F. Ivan Bixby when he graduated from the Philadelphia College of Osteopathic Medicine in 1928.

If I were allowed only one word to describe a man, then “courage” would be the word I would select for Dr. Ivan F. Bixby who practiced for many years in Athens. His dreams shattered by blindness in his junior year in high school, he fought on and got through college and became an osteopath. He was looked up to as an outstanding citizen and community leader during his 51 years of practice in Athens.

He was in his junior year at Canton High School when his eyes first went bad and he had difficulty in reading. He had had headaches before but never paid much attention to them.

An attempt to restore his sight through an operation in Philadelphia in 1921 was a failure and Bixby was dejected. He had little hope for the future.

Still dejected but with a determination to build a future for himself, he entered the Overbrook School for the Blind in Philadelphia. In one and a half years he had completed the three-year course. While at the school, he learned to type, play the piano, work in the machine shop and read Braille. He began to feel once again that the future might hold some promise for him.

For his senior year of school, he attended the West Philadelphia High School. He took a competitive examination there and won a scholarship to the Pennsylvania College of Osteopathy. Upon his graduation he worked for three and one-half years with Dr. Stern in Canton.

In 1931 he relocated to Athens and purchased the home and practice of Dr. Harry VanSlyke at 211 S. Main Street.

In 1933, he was the representative for the blind osteopaths at the centennial celebration of the founding of the Overbrook School.

Dr. Bixby was cheerful and optimistic in his work. He stressed the importance of giving a blind person understanding rather than sympathy.

Current affairs held a great deal of interest for the doctor and he was well informed on contemporary events. Part of his background information was gained through talking-book records which were sent to him from the library of Congress.

Dr. Bixby did not confine his literary activities to reading. He won several war bonds, a radio and several other items for limericks and jingles he created.

Through the use of a home recorder, another of his hobbies the doctor maintained a recorded history of national events. His collection included recordings of Hitler’s declaration of war; the U. S. reply; the Roosevelt funeral sermons and many others.

For his office work, the doctor had a specially designed table which he used in treatments. He had a large practice in the Valley. The doctor liked to work with his hands. He designed the table himself which he used in his office. Other products of his machine shop included porch gliders and chairs. In 1950 he did his own Christmas decorating and won honorable mention in the area.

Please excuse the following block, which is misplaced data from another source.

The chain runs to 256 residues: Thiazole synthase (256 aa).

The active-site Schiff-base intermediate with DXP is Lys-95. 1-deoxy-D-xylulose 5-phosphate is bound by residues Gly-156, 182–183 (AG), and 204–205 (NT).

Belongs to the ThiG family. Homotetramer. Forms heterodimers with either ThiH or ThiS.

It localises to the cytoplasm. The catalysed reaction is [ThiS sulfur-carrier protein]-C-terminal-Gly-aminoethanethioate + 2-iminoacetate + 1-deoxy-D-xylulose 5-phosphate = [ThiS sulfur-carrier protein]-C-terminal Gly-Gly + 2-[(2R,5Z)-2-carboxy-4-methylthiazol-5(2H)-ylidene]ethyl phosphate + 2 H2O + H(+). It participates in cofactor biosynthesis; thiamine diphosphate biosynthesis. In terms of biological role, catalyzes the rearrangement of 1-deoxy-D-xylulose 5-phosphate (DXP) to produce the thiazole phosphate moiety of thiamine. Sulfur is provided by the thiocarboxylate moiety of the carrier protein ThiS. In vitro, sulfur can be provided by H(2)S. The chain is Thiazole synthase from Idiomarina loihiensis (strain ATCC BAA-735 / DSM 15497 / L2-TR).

Frederick Ivan Bixby, born June 28, 1905 in East Canton, Pennsylvania. He was the son of Fred C. and Lyllis Kyle Loomis Bixby. He married Mary Jane Smith, born April 28, 1903, died June 28, 1935. She was a nurse. He married Ruth Dyer Tozer, born October 9, 1908 in Jennings Maryland, on April 29, 1979 in Athens. Ruth was a long time Sayre High School math and science teacher and a descendant of Julius Tozer who came to the Valley in 1792 and settled on the west bank of the Chemung River in Athens Township. Ruth’s parents were Charles Murray and Sadie Ethel Dyer Tozer.

Ivan graduated from the Overbrook School for the Blind, the Philadelphia High School for Boys and the Philadelphia College of Osteopathic Medicine in 1928 with honors. He practiced for three and a half years in Canton with Dr. Harold Stern and in Athens from 1932 to 1983. He was a student of Abraham Lincoln, published a book “With Charity for All” the life of Lincoln, in verse. On May 5, 1979, Dr. and Mrs. Bixby attended the Eastern Regional Osteopathic Convention held in Cherry Hill, New Jersey. Dr. Bixby was an honored guest at the convention and received the Distinguished Service Award presented by the Pennsylvania Osteopathic Medical Profession at the banquet. His award was the highest honor bestowed upon one of its members for years of devoted and untiring service in behalf of the Osteopathic profession.

Dr. Frederick Ivan Bixby died November 11, 1983.

Henry Farley is a founding member and a current board member of the Sayre Historical Society. He is also president of the Bradford County Historical Society.

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